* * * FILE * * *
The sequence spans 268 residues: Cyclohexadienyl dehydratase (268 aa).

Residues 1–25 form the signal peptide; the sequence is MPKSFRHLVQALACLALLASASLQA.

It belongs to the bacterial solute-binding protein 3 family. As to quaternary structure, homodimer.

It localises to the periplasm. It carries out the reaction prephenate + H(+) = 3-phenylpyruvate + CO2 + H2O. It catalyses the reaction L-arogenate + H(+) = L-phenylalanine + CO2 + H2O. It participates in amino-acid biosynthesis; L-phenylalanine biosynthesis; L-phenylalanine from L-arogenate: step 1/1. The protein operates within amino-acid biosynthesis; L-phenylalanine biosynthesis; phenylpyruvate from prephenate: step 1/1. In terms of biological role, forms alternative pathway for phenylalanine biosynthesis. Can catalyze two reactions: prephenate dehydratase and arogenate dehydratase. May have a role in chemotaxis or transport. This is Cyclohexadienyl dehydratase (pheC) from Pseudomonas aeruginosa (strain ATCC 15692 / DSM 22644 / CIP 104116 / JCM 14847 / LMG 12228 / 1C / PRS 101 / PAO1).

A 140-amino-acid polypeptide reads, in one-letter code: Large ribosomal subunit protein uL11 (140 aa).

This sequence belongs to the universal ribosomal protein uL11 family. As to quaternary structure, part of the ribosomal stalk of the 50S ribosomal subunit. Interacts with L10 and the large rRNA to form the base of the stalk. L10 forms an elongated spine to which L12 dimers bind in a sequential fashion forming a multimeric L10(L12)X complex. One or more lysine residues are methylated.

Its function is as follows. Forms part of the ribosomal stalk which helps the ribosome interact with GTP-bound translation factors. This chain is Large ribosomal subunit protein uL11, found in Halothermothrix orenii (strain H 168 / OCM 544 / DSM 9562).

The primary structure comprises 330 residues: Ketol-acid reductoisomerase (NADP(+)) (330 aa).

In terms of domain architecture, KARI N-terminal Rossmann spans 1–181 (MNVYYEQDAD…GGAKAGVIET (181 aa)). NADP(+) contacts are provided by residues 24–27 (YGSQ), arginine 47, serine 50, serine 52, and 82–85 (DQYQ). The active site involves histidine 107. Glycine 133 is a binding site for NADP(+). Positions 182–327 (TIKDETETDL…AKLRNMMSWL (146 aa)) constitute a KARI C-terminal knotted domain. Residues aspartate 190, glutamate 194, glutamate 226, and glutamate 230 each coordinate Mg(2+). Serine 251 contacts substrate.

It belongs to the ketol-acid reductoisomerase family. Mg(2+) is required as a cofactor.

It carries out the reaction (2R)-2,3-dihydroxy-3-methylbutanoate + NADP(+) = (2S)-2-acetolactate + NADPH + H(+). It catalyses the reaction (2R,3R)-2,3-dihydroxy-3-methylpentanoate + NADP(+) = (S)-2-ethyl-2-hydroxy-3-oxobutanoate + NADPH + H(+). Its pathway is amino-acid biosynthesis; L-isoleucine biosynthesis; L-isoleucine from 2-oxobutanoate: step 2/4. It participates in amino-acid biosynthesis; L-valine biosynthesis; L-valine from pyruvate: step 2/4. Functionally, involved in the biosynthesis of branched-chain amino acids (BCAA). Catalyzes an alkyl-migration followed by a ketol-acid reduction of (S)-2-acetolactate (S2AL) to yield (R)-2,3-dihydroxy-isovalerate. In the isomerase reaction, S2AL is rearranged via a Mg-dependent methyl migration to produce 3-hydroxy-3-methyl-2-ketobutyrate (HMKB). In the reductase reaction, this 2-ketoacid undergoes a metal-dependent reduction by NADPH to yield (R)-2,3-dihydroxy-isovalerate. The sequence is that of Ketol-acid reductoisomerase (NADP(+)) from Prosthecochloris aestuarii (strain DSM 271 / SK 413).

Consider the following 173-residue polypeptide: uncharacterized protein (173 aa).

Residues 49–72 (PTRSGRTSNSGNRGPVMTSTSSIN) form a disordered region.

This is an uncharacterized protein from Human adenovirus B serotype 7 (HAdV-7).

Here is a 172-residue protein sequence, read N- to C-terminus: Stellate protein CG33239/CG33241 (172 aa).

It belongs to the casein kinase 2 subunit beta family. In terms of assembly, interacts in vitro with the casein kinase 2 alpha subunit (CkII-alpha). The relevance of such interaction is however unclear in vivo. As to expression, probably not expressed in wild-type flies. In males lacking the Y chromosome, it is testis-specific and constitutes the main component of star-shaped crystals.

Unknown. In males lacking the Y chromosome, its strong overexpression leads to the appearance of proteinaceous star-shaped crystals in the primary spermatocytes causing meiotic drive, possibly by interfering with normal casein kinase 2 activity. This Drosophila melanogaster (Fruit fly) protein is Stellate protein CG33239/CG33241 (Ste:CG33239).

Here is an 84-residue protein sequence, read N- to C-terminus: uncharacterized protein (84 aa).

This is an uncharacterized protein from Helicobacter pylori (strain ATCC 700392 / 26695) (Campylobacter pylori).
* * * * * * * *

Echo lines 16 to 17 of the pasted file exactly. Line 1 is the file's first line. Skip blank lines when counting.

It belongs to the casein kinase 2 subunit beta family. In terms of assembly, interacts in vitro with the casein kinase 2 alpha subunit (CkII-alpha). The relevance of such interaction is however unclear in vivo. As to expression, probably not expressed in wild-type flies. In males lacking the Y chromosome, it is testis-specific and constitutes the main component of star-shaped crystals.

Unknown. In males lacking the Y chromosome, its strong overexpression leads to the appearance of proteinaceous star-shaped crystals in the primary spermatocytes causing meiotic drive, possibly by interfering with normal casein kinase 2 activity. This Drosophila melanogaster (Fruit fly) protein is Stellate protein CG33239/CG33241 (Ste:CG33239).